Deciding that the new techniques of genetic modification give rise to GMOs falling under the scope of the european legislation notably implies the capability to detect the modifications, to identify them, trace them and differentiate them from mutations and epimutations that can spontaneously appear in nature. This issue of detection and identification of new GMOs is so crucial that the seed industry tries to make believe that such a traceability is impossible or extremely difficult. And this lobby seems efficient: in April 2017, the report of the Scientific Advise Mechanism (SAM)  claimed that “The detection of changes made with any technique [...] is possible with a variety of analytical methods, if detailed molecular information on the changes is available a priori” . In other words, it would be impossible to detect modifications if their presence and nature is not known and detailed beforehand. A stance Inf’OGM has already criticized, recalling the work of Inra and ENGL on the possible detection of unknown GMOs (with no prior information) .
When the detection network offers its help
The European Network of GMO Laboratories, the referring network of the European Commission, plays an “an eminent role in the development, harmonisation and standardisation of means and methods for sampling, detection, identification and quantification of Genetically Modified Organisms (GMOs)”. To do so, the ENGL has thematic working groups, cooperative research projects, enables technology transfer among members… and organises trainings and annual meetings to exchange ideas, knowledge and opinions.
In April 2017, in Ispra - Italy, the ENGL talked about the issue of the new techniques. If the meeting report  is short, it is nonetheless informative. The ENGL underlined it “could play a role in the discussion on detectability of new organisms generated with new techniques”. Meaning that the ENGL had not yet been mobilised on this issue, which is already quite surprising… but the European Commission’s answer is even more surprising : “SANTE explained that the ENGL is a very important network, but that the Commission decided to have a more open debate on this issue looking into the future from a broader perspective”. In other words, ENGL’s experts were willing to examine this issue but the Commission refused.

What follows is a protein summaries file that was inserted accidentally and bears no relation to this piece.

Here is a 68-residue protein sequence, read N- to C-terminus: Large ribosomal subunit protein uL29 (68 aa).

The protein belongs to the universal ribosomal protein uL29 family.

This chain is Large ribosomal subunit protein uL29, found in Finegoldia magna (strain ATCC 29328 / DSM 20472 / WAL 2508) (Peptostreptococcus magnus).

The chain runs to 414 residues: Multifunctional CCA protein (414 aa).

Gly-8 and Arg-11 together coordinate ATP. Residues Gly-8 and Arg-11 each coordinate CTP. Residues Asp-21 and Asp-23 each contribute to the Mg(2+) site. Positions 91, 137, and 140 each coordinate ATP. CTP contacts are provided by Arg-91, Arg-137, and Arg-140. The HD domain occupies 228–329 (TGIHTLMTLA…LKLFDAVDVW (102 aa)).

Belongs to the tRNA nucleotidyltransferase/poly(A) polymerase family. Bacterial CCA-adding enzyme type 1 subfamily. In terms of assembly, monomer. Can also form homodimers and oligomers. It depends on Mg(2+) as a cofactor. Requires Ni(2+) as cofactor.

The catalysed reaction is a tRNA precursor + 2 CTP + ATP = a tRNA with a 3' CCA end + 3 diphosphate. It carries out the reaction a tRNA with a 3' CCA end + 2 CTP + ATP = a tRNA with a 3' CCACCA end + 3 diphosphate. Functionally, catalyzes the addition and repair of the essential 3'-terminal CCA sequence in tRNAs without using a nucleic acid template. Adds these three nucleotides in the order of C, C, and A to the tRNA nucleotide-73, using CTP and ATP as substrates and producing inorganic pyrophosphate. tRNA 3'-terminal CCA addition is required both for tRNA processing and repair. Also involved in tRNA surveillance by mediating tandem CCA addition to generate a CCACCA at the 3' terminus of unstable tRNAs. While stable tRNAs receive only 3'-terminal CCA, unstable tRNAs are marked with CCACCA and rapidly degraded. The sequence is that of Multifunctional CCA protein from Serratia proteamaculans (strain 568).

The requests started in 2013
Intrigued, Inf’OGM read in details the other meeting report of the ENGL. And found out that the issue of the new GMOs detection had already been raised in 2013 (the report of the previous years are not online) and until April 2017. Several times, the ENGL reminded it could play a role in this matter. But it never led to a dedicated working group … And in September 2016, it was agreed that “it is premature to initiate further actions until the legal situation has been clarified”. Will the recent refusal from the Commission put an end to the request of the ENGL to deal with this issue ?
Inf’OGM already reported that, in order to detect the new GMOs, a matrix approach collecting different evidences could be imagined. But this would necessarily need “a research project [...] funded by the European Commission to establish the protocols, as it was done for transgenic plants in the late 1990s and early 2000s” . But for the European Commission, such a project is apparently not on the agenda...